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Heisenberg indeterminacy principle

  1. Nov 28, 2011 #1
    No object can travel faster than the speed of light, so it
    would appear evident that the uncertainty in the speed of
    any object is at most 3 * 10^8 m s
    (a) What is the minimum uncertainty in the position
    of an electron, given that we know nothing about
    its speed except that it is slower than the speed of
    light?

    Known
    (Δx)(Δp)=h/4∏ hence Δx=h/4∏(mass of e-)(velocity)
    Mass of e-=9.10x10^-31 kg
    Velocity is equal to 3x10^8 m s
    I plug in my values and came up with 3.049 x10^-59meters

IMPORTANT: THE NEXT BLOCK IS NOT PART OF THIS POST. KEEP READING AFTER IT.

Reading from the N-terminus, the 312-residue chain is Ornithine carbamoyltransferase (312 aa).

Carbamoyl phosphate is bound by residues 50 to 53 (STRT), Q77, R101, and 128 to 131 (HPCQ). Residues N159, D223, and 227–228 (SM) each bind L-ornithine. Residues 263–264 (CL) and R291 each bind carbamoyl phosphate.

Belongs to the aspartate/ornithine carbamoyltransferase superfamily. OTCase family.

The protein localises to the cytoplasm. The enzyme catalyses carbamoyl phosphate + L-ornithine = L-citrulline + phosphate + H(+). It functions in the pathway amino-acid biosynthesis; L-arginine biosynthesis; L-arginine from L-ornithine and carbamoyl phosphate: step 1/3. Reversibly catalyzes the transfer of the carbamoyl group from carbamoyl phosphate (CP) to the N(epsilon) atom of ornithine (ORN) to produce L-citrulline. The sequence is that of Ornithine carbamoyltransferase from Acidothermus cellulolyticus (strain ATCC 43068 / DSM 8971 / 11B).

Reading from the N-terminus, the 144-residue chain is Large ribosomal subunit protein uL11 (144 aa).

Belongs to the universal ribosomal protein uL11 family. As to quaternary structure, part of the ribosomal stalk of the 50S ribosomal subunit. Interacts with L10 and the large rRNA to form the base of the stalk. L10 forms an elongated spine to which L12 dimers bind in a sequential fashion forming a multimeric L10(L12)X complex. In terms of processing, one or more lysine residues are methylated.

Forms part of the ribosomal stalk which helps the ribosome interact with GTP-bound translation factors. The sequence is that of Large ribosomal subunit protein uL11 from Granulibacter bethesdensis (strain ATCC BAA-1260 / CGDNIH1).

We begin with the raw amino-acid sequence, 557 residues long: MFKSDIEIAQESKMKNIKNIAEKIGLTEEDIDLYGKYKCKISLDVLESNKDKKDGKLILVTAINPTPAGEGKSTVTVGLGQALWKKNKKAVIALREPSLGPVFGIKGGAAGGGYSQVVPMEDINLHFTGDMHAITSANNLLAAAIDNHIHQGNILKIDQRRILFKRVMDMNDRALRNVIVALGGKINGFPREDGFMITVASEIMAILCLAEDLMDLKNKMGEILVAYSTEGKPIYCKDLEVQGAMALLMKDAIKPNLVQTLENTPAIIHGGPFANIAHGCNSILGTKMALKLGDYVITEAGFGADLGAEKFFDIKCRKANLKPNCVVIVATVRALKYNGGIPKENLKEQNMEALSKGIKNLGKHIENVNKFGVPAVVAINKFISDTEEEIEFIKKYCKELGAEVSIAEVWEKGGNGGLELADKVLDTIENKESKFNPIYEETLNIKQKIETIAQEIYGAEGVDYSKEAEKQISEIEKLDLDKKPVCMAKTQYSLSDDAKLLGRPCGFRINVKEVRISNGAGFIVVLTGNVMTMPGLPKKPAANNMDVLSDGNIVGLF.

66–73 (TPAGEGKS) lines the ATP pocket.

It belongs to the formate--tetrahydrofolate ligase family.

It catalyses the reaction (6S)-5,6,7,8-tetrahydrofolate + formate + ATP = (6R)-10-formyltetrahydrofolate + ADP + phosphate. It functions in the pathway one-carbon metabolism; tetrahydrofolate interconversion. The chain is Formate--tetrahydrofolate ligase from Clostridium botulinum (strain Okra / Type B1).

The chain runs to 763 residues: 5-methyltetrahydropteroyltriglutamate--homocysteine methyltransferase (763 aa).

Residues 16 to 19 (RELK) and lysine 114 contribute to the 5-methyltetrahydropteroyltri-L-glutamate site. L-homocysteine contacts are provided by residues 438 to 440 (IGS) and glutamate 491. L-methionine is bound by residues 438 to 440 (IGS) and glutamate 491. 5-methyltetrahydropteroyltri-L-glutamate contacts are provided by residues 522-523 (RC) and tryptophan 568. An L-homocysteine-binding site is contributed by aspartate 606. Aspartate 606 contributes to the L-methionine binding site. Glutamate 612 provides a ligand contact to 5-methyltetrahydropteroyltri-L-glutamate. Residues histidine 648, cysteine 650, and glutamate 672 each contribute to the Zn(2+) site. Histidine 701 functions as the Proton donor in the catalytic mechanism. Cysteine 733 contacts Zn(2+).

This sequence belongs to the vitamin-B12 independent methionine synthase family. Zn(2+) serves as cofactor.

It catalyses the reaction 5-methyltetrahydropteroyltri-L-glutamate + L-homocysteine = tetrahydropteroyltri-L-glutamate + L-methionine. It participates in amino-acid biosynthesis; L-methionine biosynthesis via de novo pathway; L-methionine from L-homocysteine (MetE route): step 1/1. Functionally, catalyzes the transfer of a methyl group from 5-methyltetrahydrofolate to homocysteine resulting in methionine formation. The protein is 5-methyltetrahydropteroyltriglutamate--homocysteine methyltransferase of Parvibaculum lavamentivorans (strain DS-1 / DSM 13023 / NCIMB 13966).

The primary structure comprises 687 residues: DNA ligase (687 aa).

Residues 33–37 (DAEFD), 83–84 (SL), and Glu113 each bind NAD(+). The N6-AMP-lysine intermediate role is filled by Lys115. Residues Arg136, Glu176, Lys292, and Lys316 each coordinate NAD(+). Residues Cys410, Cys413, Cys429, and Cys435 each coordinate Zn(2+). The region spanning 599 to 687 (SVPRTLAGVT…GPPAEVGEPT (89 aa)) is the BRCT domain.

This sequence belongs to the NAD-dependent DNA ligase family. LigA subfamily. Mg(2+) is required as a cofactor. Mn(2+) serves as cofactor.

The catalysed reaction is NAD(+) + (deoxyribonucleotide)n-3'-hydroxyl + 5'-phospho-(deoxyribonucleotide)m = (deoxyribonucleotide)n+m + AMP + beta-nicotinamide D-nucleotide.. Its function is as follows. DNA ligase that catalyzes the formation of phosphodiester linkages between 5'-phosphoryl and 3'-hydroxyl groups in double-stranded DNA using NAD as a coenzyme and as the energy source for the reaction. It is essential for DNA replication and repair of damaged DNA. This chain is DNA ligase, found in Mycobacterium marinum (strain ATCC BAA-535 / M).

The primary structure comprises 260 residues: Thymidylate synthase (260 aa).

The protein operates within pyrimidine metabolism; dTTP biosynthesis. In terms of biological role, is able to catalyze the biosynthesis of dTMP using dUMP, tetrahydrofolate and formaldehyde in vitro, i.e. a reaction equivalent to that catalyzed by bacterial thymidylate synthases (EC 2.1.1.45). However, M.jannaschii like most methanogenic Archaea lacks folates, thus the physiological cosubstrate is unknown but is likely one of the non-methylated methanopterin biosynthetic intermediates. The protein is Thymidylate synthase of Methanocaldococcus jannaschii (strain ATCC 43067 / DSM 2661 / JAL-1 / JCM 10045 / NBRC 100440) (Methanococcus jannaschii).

My answer seems a bit wonky..could you double check..and if wrong give me hints to solve properly...thank you
     
  2. jcsd
  3. Dec 2, 2011 #2
    There is a relativistic version of the uncertainty principle, ΔxΔv >= m2/(2* E3) where we are using units such that c = h-bar = 1. E = √p2+m2. where m is the rest mass and p is the relativistic momentum p = λmv. p can rise unbounded as v → c and thus so can E. Δv = c = 1, so Δx >= 0. The minimum uncertainty is 0. Or so I'd like to think.
     
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